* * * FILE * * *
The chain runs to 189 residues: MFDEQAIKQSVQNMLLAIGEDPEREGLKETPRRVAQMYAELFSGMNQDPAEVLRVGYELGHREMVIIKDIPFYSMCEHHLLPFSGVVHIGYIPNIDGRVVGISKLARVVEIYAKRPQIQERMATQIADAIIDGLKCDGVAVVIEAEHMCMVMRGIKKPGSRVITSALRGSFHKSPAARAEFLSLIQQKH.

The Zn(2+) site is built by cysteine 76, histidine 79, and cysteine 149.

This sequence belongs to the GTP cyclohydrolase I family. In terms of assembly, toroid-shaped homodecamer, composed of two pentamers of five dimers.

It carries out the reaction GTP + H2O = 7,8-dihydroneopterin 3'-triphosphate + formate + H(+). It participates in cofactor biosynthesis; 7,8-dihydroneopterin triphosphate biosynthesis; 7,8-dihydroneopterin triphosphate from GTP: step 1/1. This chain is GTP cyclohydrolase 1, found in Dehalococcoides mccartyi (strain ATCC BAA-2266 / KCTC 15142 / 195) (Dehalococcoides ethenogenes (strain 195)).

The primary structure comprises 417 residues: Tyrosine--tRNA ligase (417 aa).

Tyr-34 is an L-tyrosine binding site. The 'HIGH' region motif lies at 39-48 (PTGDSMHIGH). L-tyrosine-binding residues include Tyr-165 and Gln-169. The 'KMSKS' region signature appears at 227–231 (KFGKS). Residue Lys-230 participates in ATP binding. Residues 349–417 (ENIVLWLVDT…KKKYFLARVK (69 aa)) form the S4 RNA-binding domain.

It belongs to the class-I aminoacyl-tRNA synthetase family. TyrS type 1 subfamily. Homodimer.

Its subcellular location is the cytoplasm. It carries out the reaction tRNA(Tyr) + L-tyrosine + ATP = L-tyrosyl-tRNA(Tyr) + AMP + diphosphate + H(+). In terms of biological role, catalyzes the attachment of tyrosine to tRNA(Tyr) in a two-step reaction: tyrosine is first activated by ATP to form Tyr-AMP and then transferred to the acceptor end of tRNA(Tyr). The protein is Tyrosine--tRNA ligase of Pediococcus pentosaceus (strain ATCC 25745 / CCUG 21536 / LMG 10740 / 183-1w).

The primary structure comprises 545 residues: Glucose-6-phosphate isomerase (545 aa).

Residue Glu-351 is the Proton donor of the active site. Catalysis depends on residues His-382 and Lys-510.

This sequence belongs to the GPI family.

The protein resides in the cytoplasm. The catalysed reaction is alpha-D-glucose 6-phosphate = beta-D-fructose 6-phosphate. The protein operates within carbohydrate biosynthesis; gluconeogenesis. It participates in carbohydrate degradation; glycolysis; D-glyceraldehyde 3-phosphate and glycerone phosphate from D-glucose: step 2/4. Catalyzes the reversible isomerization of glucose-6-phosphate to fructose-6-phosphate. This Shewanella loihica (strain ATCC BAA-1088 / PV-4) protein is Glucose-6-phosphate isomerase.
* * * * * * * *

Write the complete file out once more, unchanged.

The chain runs to 189 residues: MFDEQAIKQSVQNMLLAIGEDPEREGLKETPRRVAQMYAELFSGMNQDPAEVLRVGYELGHREMVIIKDIPFYSMCEHHLLPFSGVVHIGYIPNIDGRVVGISKLARVVEIYAKRPQIQERMATQIADAIIDGLKCDGVAVVIEAEHMCMVMRGIKKPGSRVITSALRGSFHKSPAARAEFLSLIQQKH.

The Zn(2+) site is built by cysteine 76, histidine 79, and cysteine 149.

This sequence belongs to the GTP cyclohydrolase I family. In terms of assembly, toroid-shaped homodecamer, composed of two pentamers of five dimers.

It carries out the reaction GTP + H2O = 7,8-dihydroneopterin 3'-triphosphate + formate + H(+). It participates in cofactor biosynthesis; 7,8-dihydroneopterin triphosphate biosynthesis; 7,8-dihydroneopterin triphosphate from GTP: step 1/1. This chain is GTP cyclohydrolase 1, found in Dehalococcoides mccartyi (strain ATCC BAA-2266 / KCTC 15142 / 195) (Dehalococcoides ethenogenes (strain 195)).

The primary structure comprises 417 residues: Tyrosine--tRNA ligase (417 aa).

Tyr-34 is an L-tyrosine binding site. The 'HIGH' region motif lies at 39-48 (PTGDSMHIGH). L-tyrosine-binding residues include Tyr-165 and Gln-169. The 'KMSKS' region signature appears at 227–231 (KFGKS). Residue Lys-230 participates in ATP binding. Residues 349–417 (ENIVLWLVDT…KKKYFLARVK (69 aa)) form the S4 RNA-binding domain.

It belongs to the class-I aminoacyl-tRNA synthetase family. TyrS type 1 subfamily. Homodimer.

Its subcellular location is the cytoplasm. It carries out the reaction tRNA(Tyr) + L-tyrosine + ATP = L-tyrosyl-tRNA(Tyr) + AMP + diphosphate + H(+). In terms of biological role, catalyzes the attachment of tyrosine to tRNA(Tyr) in a two-step reaction: tyrosine is first activated by ATP to form Tyr-AMP and then transferred to the acceptor end of tRNA(Tyr). The protein is Tyrosine--tRNA ligase of Pediococcus pentosaceus (strain ATCC 25745 / CCUG 21536 / LMG 10740 / 183-1w).

The primary structure comprises 545 residues: Glucose-6-phosphate isomerase (545 aa).

Residue Glu-351 is the Proton donor of the active site. Catalysis depends on residues His-382 and Lys-510.

This sequence belongs to the GPI family.

The protein resides in the cytoplasm. The catalysed reaction is alpha-D-glucose 6-phosphate = beta-D-fructose 6-phosphate. The protein operates within carbohydrate biosynthesis; gluconeogenesis. It participates in carbohydrate degradation; glycolysis; D-glyceraldehyde 3-phosphate and glycerone phosphate from D-glucose: step 2/4. Catalyzes the reversible isomerization of glucose-6-phosphate to fructose-6-phosphate. This Shewanella loihica (strain ATCC BAA-1088 / PV-4) protein is Glucose-6-phosphate isomerase.